“We have a very clear communications policy where if a parent has a problem they go to the coach,” Callister said. “It should never go to the School Board. … If the School Board followed the communication policy we’d never have these problems.”
A public forum, the first in Brintnall’s 17 years as a board member, following the end of the regular meeting lasted nearly a half hour with much of the public speaking in support of Callister.
John Erickson, the president of the Minnesota State High School Coaches Association, traveled from Detroit Lakes to speak on Callister’s behalf.
“Our concern is what has happened here in the past month has become commonplace throughout the state of Minnesota and it’s a growing concern,” Erickson said.
Trouble seemed to start for Callister in the spring following basketball season. Callister started several seniors when the basketball season began, but after a 0-5 start he went to a lineup filled with underclassmen. Callister didn’t hear any complaints until after the season.
A letter written by Deb and Joel Hendrickson addressed Callister’s preference for starting younger players instead of playing seniors.
“He has selected a style in which he chooses younger players to advance and relegates entire classes to not playing, to win in one or two years, leaving many seniors to sit on the bench when they could have participated in winning just as many games as the younger players,” the letter read. “These players deserve their chance to play.”
The same letter described an experience where the Hendrickson’s son was left out of a pickup game during an open gym in the summer.
“My son came home devastated,” the letter read. “He loved to play basketball and had played every year in school until that point. After that he did not go out for basketball anymore and he had stopped playing at home. Chip knows about this incident as I called him that evening. He has nothing to say about it, never apologized, never talked to my son about it and never called back.”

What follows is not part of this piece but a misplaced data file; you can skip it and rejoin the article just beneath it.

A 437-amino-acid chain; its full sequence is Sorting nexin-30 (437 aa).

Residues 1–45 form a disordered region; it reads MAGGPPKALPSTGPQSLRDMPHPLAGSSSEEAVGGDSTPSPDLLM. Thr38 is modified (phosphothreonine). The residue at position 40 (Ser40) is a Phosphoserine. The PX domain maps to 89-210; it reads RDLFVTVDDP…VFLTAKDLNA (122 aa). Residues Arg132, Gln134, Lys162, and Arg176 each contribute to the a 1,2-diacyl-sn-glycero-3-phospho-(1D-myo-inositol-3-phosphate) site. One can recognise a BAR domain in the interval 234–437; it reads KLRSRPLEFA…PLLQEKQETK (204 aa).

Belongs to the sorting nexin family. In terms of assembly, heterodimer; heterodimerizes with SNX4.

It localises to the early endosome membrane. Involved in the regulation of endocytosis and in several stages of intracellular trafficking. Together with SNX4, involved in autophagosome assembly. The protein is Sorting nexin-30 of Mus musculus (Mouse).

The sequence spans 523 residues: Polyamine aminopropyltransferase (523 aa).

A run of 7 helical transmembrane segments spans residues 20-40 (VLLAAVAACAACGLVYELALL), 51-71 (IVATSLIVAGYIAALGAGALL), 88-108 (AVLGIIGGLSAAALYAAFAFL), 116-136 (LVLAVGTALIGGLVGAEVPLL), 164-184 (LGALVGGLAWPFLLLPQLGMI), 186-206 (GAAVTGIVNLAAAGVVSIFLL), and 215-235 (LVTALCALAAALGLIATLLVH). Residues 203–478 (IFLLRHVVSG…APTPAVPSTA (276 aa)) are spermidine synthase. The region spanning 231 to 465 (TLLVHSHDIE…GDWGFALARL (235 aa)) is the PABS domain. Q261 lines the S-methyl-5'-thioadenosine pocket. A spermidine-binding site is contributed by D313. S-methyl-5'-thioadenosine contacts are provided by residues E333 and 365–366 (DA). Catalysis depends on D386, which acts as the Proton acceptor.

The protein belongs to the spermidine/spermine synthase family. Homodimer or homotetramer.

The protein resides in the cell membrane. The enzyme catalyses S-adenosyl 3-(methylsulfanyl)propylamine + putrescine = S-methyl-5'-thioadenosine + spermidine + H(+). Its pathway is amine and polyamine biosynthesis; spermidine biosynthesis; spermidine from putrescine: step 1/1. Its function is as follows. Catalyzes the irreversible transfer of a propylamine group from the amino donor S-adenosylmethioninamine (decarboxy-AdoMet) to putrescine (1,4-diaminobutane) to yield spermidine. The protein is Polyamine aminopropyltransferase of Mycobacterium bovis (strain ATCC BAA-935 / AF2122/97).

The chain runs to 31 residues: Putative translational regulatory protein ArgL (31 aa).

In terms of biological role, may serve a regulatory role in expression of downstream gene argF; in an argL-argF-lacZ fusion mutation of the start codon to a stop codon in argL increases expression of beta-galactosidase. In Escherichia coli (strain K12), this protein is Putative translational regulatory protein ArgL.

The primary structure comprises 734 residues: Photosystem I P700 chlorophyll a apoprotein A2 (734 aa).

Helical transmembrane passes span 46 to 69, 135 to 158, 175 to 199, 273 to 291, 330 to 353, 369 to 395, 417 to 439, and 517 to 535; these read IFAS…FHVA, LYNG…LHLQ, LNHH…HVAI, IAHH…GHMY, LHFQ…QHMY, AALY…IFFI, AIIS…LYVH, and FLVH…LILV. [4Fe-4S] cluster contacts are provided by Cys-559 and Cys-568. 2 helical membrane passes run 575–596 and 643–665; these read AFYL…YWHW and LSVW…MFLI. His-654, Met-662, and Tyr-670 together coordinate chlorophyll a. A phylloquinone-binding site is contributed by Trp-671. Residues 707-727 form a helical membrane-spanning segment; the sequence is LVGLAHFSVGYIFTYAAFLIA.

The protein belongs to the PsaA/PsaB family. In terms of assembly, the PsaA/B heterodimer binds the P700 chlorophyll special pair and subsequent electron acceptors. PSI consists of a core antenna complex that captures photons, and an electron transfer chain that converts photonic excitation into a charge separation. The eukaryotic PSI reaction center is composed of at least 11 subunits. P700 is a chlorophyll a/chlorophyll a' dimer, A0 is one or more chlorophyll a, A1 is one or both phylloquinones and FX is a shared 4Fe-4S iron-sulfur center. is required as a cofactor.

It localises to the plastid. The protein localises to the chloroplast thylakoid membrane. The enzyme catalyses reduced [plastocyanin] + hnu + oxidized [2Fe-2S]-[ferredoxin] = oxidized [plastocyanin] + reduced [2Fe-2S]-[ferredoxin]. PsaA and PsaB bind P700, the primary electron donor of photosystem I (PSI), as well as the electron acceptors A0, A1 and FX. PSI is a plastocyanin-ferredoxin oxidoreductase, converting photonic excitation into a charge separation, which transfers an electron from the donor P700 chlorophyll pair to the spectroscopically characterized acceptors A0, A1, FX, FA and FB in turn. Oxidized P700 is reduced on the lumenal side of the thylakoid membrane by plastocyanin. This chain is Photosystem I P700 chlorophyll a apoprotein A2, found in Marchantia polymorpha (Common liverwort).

Callister said he apologized.
“I said, ‘I’ll do anything I could to make this better,’” Callister said.
“I believe this is only a difference in philosophy between me and some disgruntled parents because some are frustrated that I don’t travel around the state and play in weekend tournaments throughout the summer,” he added.
Callister said he did not play in many summer tournaments because of the high cost and the difficulty of finding players to fill a roster. Once he signed up for a tournament for varsity players and when the tournament came around he was left to fill the team with eighth-graders after the varsity players had other time commitments.
Since Callister took over as head coach in 2001 the Bombers have won three conference championships. Prior to his arrival the school had just one. His playoff record, however, became subject to criticism. Callister had one playoff victory in his tenure as head coach.
Callister became the third Bomber coach in the last three years to have his position non-renewed, but Brintnall denied any trend.
“It doesn’t happen all that often,” Brintnall said. “Just because it’s happened in the last few years doesn’t mean it’s a trend.”